In addition to May being Mental Health Awareness Month, we also celebrated National Pet Month. At first, you may not think they have anything in common, but for anyone who has ever had a pet in their life, you know how good they can be for your state of mind. In fact, a scientific study says owning a dog is linked with living longer. Ten studies that included more than three million participants showed that dog owners had a 24% risk reduction for death from any cause. But how do pets positively affect overall wellness? FirstLantic, a company devoted to quality healthcare, lists five benefits furry friends have on our health and well-being.

  1. Pet owners, especially those with dogs, often take advantage of the positive benefits of the outdoors and physical exercise.
  2. People aged 65 plus and have pets make over 30 percent fewer visits to their doctors than those without a furry friend.
  3. Having a pet in your life lowers blood pressure in stressful situations. One study found that when people with borderline hypertension adopted shelter dogs, their blood pressure declined significantly within five months. Pet owners also have lower triglyceride and cholesterol levels (indicators of heart disease) than those without pets.
  4. Petting or playing with a pet can elevate serotonin and dopamine levels and provide sensory stress relief. Touch and movement are two healthy ways to manage stress quickly, and pet owners also suffer less from depression.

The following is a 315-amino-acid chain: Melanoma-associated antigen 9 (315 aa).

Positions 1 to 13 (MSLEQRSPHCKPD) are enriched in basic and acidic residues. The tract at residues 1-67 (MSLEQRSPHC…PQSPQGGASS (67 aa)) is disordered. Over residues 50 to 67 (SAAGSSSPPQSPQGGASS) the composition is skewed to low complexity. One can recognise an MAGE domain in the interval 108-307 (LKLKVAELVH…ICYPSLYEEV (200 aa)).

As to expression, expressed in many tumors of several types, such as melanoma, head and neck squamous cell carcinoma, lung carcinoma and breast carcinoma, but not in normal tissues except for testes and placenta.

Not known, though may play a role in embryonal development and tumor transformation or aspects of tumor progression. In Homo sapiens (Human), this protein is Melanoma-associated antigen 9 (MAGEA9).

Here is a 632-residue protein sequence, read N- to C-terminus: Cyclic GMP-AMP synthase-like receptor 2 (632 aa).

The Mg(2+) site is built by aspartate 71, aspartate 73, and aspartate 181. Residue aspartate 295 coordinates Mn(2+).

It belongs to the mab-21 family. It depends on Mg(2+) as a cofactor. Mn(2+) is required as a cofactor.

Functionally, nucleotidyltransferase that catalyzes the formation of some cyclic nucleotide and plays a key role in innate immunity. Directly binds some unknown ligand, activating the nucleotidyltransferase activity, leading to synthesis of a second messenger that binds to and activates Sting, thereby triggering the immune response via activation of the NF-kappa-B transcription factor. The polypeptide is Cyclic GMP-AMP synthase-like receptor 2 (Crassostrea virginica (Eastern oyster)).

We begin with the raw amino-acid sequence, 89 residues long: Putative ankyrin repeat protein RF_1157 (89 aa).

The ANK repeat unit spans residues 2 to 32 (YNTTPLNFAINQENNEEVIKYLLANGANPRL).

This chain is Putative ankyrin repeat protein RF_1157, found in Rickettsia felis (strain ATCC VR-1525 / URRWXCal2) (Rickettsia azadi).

5. Many pets, especially dogs, require regular feeding and exercise routines, which can keep their humans balanced as well. No matter your mood, one pensive look from your pet helps you get moving.

In addition to the benefits above, pets can also help you meet new friends or a significant other. Animal lovers tend to bond quickly over their mutual affection for their pets. Although some pet owners may still prefer the companionship of a furry friend over the humankind as it can be less complicated! Pets can be even more attuned to our emotions than other humans. They have learned to interpret behavior and gestures to gauge our moods as they have evolved. And when they look lovingly into our eyes, all our problems seem to melt away.

But despite all the benefits, it’s important to remember that a pet is a significant commitment and can be expensive, so make sure that you can take on the responsibility. If you aren’t quite ready, it doesn’t mean that you can’t still get many of the benefits of being around animals. For example, you can help out a neighbor by asking to walk their dog, volunteer at an animal shelter, or foster a pet.   Some shelters and rescue groups even offer pet “sharing” programs where adoptable dogs and cats can be taken for walks or playdates. And a variety of organizations offer specially trained therapy dogs and cats to visit children’s hospitals, assisted living facilities, nursing homes, hospice programs, shelters, and schools.   So, whether you decide to invite an animal into your life, either full or part-time, you will soon see why furry friends can help us live longer and happier lives.

 

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